Boone County has maintained its status as one of America's best-kept secrets since its formation in 1847. Nestled deep within the heart of the rolling West Virginia mountains, the county is home to limitless scenic views, free flowing rivers and opportunities for exploration.
Towering trees, vast rivers and hiking trails make up the Route 3 region’s landscape and are accompanied by diverse plant and animal life and varying landmarks. Enjoying the great outdoors while embracing the historical attributes of the area provides entertainment and enrichment to all who visit. Who wouldn’t want to touch a piece of history while breathing in fresh mountain air?
Many of the small, often overlooked towns in this area are children of the coal-mining era in West Virginia. These towns, and those who fill them, stand to represent the chronicled hard work and fortitude of their roots, which lay deeply planted below the state’s coalfields. These nostalgic, charming towns are the reason for which the area is unique and unlike any other ‘small town USA’ communities.
This region of southeastern West Virginia can be discovered through the utilization of Route 3, a stretch of road running from the state’s capital, Charleston, to Beckley, W. Va. Think you’ve seen it all when it comes to the Mountain State? Think again! As you travel down this road, you’ll encounter countless opportunities to stamp your West Virginia passport and are sure to partake in some truly unforgettable experiences.
Before you begin packing a lunch, gathering your friends and family and hitting the road, let’s take a look at my top four must-see stops along your route and determine what the ultimate West Virginia road trip is made up of.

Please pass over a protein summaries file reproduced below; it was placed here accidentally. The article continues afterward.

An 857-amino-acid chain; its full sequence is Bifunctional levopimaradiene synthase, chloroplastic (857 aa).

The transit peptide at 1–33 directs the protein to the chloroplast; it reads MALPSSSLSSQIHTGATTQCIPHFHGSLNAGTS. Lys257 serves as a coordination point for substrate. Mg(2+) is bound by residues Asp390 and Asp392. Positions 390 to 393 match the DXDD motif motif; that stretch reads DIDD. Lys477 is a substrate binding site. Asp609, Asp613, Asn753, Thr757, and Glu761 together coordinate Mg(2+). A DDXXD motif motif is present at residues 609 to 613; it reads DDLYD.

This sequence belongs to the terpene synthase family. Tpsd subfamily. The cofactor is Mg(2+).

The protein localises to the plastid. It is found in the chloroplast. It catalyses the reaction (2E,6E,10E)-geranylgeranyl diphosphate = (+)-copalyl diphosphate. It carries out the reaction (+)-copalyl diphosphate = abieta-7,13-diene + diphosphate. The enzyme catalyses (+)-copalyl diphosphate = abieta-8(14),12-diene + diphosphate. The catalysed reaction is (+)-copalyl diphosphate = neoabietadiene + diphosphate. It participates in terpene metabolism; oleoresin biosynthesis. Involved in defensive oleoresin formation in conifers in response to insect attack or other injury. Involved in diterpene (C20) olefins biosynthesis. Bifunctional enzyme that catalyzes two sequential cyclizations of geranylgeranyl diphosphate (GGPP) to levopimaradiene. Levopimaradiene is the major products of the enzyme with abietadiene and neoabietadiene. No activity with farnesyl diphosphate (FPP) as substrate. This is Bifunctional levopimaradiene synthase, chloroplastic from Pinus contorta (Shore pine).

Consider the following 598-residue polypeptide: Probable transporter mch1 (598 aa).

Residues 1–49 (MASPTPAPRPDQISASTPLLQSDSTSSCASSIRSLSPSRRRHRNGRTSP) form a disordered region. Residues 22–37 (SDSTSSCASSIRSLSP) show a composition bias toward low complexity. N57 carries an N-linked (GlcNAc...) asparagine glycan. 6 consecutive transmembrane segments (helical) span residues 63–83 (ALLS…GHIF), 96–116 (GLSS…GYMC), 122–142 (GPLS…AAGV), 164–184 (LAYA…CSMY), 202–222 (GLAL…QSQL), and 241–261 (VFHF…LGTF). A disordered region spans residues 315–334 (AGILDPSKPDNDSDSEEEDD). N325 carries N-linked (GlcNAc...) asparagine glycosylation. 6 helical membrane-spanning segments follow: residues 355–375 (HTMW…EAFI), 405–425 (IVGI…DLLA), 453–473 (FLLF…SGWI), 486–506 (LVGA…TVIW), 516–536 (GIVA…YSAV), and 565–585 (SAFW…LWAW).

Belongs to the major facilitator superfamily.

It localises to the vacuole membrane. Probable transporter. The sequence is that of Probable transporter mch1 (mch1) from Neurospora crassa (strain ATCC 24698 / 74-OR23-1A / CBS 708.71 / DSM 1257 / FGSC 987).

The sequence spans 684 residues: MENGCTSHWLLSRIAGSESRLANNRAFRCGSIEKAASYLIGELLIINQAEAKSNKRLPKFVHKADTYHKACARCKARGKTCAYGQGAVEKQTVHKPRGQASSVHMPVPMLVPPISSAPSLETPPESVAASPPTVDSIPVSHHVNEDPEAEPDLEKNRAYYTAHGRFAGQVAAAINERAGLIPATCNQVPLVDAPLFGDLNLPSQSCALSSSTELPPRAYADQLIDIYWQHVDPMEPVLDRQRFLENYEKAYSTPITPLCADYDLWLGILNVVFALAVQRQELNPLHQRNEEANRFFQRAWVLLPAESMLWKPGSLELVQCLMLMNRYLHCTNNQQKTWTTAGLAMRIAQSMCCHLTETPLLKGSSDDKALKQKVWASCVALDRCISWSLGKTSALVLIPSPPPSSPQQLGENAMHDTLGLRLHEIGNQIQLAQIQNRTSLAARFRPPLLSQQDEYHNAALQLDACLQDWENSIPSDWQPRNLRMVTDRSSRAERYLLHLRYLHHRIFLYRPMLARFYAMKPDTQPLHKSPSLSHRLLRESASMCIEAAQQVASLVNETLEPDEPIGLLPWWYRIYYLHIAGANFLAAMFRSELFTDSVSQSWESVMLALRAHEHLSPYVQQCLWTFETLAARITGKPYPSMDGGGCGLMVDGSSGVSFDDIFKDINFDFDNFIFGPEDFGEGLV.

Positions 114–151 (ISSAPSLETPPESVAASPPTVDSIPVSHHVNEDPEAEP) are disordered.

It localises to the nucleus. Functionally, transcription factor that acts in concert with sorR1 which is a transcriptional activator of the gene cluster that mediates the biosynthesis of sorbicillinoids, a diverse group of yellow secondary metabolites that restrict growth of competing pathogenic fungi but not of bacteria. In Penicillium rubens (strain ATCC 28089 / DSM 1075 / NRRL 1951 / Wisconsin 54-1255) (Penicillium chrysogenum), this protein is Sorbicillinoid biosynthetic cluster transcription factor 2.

Kanawha State Forest—Charleston, W. Va.
Located within the city limits of Charleston, roughly seven miles from the downtown area, you can find Kanawha State Forest. This 9,300-acre, waterfront recreational park is known for its hiking trails that stretch for a total of 25 miles, its picnic pavilions, playgrounds, popular fishing and hunting grounds and shooting range.
Kanawha State Forest offers an abundance of opportunities for activity and natural interaction. Be sure to stop by and see this state park for yourself as you begin your journey down Route 3!
Upper Big Branch Coal Miner’s Memorial site— Whitesville, W. Va.
As you continue down Route 3, you will run into the town of Whitesville—home of the Upper Big Branch Coal Miner’s Memorial. This permanent monument stands in honor of the 29 lives lost in a 2010 mining explosion.
West Virginia coal miners have paid the ultimate price in attempt to power this great nation. Seeing this breathtaking, thought-evoking memorial will bring purpose and meaningful afterthought to your traveling experience.
When was the last time you sat back and took a deep breath of fresh air while enjoying the view of a picturesque landscape? While you're in town, you may want to consider venturing over to the Coal Heritage Riverwalk where you can do so while enjoying a picnic lunch. Whitesville is conveniently located at the road trip's halfway point, making it the best place to relax and unwind.
Lake Stephens Campground and Marina—Beckley, W. Va.
If you veer off of Route 3 as you near the city of Beckley, you will find Lake Stephens, a county owned park and the subsequent location of a breathtaking 272-acre mountain lake. Beyond the waterfront you can find 1,900-acres of hardwood forest and enough natural wildlife to warrant a long stretch of relaxation and observation.
This park also houses its own campground and marina. Should you crave a longer stay, pack your tents and hitch your boat before beginning your trip!
Tudor’s Biscuit World—Beckley, W. Va.
At the conclusion of your travels, you may be feeling a bit hungry! Waiting for you in Beckley is Tudor’s Biscuit World, a renowned West Virginia chain restaurant. Tudor’s serves biscuits, biscuit sandwiches, home-style breakfasts and hearty dinners accompanied by various side dish options. What better way to end your West Virginia road trip than with a traditional West Virginia meal?
My name is Tori Brown, and I’m a strategic communications major with an emphasis in advertising in the Reed College of Media at West Virginia University. My position is Public Relations Director, and we are working with Whitesville, W.Va. this semester. My goal is to establish seamless and frequent relations with local media that will work to benefit the town of Whitesville and its beloved residents.